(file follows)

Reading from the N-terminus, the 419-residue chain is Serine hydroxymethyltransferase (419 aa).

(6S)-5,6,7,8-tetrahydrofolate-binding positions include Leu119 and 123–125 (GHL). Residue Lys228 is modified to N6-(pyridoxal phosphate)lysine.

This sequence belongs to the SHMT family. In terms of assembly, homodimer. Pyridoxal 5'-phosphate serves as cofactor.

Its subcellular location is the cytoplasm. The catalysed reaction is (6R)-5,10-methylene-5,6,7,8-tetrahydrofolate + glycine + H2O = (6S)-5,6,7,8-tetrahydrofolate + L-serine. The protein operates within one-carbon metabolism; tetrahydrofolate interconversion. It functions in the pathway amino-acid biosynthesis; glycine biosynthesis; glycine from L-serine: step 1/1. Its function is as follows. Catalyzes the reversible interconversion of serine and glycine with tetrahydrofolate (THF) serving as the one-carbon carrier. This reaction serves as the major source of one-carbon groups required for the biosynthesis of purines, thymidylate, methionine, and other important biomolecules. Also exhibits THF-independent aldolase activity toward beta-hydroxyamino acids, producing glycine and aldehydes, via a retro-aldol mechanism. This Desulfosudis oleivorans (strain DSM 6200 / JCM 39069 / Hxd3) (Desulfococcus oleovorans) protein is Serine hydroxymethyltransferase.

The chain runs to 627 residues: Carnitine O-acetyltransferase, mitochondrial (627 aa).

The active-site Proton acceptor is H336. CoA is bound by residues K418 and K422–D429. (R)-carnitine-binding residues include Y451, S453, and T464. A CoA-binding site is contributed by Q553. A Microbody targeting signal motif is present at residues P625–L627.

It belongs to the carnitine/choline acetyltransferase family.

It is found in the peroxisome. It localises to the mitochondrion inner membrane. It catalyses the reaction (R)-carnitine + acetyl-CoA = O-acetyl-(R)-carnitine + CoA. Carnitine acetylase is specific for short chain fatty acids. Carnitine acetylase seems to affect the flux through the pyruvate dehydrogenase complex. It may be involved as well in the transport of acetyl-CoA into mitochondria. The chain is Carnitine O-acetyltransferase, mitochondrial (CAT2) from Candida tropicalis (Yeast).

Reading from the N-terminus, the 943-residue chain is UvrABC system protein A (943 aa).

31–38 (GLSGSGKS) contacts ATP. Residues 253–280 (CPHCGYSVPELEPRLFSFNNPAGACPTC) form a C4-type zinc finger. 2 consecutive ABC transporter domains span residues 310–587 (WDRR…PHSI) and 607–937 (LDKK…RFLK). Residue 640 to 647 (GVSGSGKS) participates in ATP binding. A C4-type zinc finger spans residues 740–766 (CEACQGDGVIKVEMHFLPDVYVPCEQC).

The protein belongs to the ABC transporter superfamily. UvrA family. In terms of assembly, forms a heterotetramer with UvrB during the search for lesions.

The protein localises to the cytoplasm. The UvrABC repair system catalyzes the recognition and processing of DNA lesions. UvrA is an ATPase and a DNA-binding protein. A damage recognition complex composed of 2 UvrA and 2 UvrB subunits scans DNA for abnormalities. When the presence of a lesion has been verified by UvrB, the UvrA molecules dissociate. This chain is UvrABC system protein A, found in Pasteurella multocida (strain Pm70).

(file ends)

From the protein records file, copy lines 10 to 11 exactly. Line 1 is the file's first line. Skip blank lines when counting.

31–38 (GLSGSGKS) contacts ATP. Residues 253–280 (CPHCGYSVPELEPRLFSFNNPAGACPTC) form a C4-type zinc finger. 2 consecutive ABC transporter domains span residues 310–587 (WDRR…PHSI) and 607–937 (LDKK…RFLK). Residue 640 to 647 (GVSGSGKS) participates in ATP binding. A C4-type zinc finger spans residues 740–766 (CEACQGDGVIKVEMHFLPDVYVPCEQC).

The protein belongs to the ABC transporter superfamily. UvrA family. In terms of assembly, forms a heterotetramer with UvrB during the search for lesions.